"We'll work with each other on managing wildfire threats in the National Forest due to the bark beetle and drought," Summit County Councilmember Chris Robinson said. "This allows us to put pressure on the U.S. Forest Service, because we now have two counties in two states communicating. So hopefully we can get them to direct time and money resolve this problem before we have a large forest fire up there."
The beetles themselves are difficult to address proactively, Robinson said. Instead, the two groups are trying to address the aftermath of the infestation.
"The damage is done," he said. "The dead trees are there. Now the question is what we do with them. Do we just leave them as a standing inferno, or do we allow some of them to be harvested?"
The largest bark beetle infestation is on the north slope of the High Uintas.
"It burrows into a tree, lays its eggs and the larva eat their way out and find other trees," Forest Service Spokeswoman Loyal Clark said.
"The reason we are seeing such large stands of these dead trees is because we have a very mature forest," Clark said. "So these trees are old, stressed by drought and they are not as resilient and able to resist these bark beetles that come in."
Because it's such a large-scale outbreak, the Forest Service is not able to treat such large areas, she said.
Most spraying has been ineffective, except for carbaryl, a naturally occurring insecticide, which has to be used on each tree, Clark said.
"We find that these bark beetles are becoming resistant to a lot of the insecticides that are typically used on them," she said.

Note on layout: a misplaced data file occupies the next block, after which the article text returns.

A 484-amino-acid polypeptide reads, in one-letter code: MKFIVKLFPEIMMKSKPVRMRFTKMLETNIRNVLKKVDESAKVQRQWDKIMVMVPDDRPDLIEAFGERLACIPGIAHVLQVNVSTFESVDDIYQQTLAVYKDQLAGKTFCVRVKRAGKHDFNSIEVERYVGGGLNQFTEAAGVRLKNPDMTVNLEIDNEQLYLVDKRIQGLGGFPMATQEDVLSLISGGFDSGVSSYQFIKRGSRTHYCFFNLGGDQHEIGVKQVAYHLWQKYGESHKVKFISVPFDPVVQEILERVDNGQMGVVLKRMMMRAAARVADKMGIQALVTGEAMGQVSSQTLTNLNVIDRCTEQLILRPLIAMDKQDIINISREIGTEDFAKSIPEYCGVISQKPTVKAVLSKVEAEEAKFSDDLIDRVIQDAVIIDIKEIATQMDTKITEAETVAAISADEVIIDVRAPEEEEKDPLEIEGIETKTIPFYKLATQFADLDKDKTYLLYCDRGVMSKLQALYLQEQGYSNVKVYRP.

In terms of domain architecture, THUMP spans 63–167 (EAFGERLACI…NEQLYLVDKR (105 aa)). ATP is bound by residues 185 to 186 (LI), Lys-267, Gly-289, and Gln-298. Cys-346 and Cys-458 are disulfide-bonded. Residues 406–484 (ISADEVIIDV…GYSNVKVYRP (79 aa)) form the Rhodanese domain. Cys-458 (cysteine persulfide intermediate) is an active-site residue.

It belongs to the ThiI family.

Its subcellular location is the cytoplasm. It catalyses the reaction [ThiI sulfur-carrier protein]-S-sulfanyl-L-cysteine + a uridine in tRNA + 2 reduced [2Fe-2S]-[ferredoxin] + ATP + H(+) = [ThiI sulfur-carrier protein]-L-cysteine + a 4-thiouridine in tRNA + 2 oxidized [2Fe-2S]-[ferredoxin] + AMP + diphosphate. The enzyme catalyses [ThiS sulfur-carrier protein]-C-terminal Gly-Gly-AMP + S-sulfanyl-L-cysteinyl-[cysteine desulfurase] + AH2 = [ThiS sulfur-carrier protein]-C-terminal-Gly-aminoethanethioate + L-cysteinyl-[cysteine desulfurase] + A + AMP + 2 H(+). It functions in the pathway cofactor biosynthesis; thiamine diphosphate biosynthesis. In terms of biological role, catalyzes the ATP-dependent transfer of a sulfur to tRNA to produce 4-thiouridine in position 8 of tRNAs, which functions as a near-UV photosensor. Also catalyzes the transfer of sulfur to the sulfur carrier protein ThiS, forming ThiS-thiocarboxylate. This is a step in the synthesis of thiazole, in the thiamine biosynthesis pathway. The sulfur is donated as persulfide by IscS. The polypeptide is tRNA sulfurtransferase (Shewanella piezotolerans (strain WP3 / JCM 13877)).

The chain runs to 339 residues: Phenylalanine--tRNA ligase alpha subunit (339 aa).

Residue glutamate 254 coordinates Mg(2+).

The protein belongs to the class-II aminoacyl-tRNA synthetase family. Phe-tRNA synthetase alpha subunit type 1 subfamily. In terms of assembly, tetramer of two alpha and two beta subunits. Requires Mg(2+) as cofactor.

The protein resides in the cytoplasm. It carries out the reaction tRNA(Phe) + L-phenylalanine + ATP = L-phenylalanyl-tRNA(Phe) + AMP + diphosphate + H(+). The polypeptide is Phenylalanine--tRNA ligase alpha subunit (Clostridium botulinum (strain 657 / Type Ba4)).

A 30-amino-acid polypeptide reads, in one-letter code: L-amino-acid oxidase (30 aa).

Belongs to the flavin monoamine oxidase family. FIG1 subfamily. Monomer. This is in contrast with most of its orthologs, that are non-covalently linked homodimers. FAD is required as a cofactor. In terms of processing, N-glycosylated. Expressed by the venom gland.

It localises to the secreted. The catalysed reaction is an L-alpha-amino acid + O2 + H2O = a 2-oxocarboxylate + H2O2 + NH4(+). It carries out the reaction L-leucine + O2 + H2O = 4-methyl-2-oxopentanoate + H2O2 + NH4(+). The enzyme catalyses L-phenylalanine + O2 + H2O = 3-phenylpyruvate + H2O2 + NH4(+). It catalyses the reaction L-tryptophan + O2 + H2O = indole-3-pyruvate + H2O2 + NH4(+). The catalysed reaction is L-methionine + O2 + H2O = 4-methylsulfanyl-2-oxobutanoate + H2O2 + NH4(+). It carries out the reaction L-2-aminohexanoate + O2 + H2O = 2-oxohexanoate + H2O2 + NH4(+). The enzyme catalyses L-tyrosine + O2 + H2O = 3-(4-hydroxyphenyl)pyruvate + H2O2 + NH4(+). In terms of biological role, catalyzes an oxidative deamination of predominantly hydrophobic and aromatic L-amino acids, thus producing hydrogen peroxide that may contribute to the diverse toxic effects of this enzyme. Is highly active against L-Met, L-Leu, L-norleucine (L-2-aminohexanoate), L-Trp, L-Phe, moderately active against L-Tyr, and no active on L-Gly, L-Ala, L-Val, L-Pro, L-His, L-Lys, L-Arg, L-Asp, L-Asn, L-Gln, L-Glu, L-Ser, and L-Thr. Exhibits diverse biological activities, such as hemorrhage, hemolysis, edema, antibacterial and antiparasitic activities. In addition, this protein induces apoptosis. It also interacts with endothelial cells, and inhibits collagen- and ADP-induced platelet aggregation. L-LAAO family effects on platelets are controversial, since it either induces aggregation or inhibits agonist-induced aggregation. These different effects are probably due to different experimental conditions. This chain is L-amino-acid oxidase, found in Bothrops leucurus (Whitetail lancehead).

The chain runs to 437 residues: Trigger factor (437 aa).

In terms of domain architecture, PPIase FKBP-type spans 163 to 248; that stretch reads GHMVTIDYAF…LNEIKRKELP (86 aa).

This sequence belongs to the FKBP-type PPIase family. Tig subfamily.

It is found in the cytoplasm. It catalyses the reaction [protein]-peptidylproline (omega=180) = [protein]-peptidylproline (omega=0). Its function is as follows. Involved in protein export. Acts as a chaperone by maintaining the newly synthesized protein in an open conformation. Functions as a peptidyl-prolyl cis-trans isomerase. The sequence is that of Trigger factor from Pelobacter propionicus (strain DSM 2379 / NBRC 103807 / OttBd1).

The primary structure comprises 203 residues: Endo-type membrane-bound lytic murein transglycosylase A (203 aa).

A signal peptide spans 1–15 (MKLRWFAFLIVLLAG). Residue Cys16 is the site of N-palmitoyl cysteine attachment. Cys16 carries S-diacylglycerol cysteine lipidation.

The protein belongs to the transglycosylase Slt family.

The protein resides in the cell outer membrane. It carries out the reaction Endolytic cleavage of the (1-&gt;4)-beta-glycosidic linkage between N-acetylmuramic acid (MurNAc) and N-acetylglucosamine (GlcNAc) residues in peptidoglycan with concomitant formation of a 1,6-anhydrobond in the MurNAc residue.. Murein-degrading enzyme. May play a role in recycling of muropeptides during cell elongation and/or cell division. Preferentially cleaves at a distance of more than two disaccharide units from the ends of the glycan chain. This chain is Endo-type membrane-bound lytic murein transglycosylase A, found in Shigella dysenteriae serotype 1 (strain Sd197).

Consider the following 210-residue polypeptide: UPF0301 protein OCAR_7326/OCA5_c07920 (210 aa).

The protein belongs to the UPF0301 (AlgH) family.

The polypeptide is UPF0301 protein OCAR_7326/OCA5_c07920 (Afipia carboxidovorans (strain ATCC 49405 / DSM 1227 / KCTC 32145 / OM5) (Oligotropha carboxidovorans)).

It is estimated that 407,000 acres in the High Uintas have been affected by the infestation.
"So it's a little daunting to try to treat each tree individually," she said.
Additionally, the bark beetle is part of the natural cycle of the forest, she added.
"What we're seeing is nature taking its course," she said. "It's a mature stand. It's dying off. And we have new trees that are trying to grow up. If we allow some parts of the forest to follow its natural cycle, the trees will die, tip over and become compost. And it opens up areas for new seedlings to grow up."
In some areas, the Forest Service is allowing nature to take its course. In others, particularly where there are high concentrations of public use, the agency is taking more active measures to combat the beetles and remove dead trees.
"So while visitors are staying in our campgrounds or at a trailhead, they won't be injured by a tree ready to topple," she explained. "If our visitors see that we don't have trees in our campgrounds, that's our reason."
The Forest Service is also allowing local mills and industries to harvest trees that haven't completely died but are salvageable, and is thinning out large stands of dead trees adjacent to mountain communities to prevent forest fires.
"We are also working with communities, counties and the state to implement prescribed burn projects to burn out patches of them so that if we did get a fire in there, the fuel would already be burned and pose less of a threat to the community," Clark said. "So we are doing what we can for the public as far as hazardous trees are concerned, and salvaging the trees where it makes sense."
The bark beetle infestation is on the tail end of its course, she added.
"It's not a pretty sight, but the public should remember that the bark beetles are just part of the natural cycle," she said.
While the bark beetle may be moving on, a spruce beetle infestation is just beginning.
Large numbers of spruce beetles have been seen in the Logan Ranger District, the Ogden Ranger District, and the Big and the Little Cottonwood Canyons.
"We're using carbaryl and other treatments to actively and aggressively see if our methods can be used to help control it before it becomes too widespread," she said.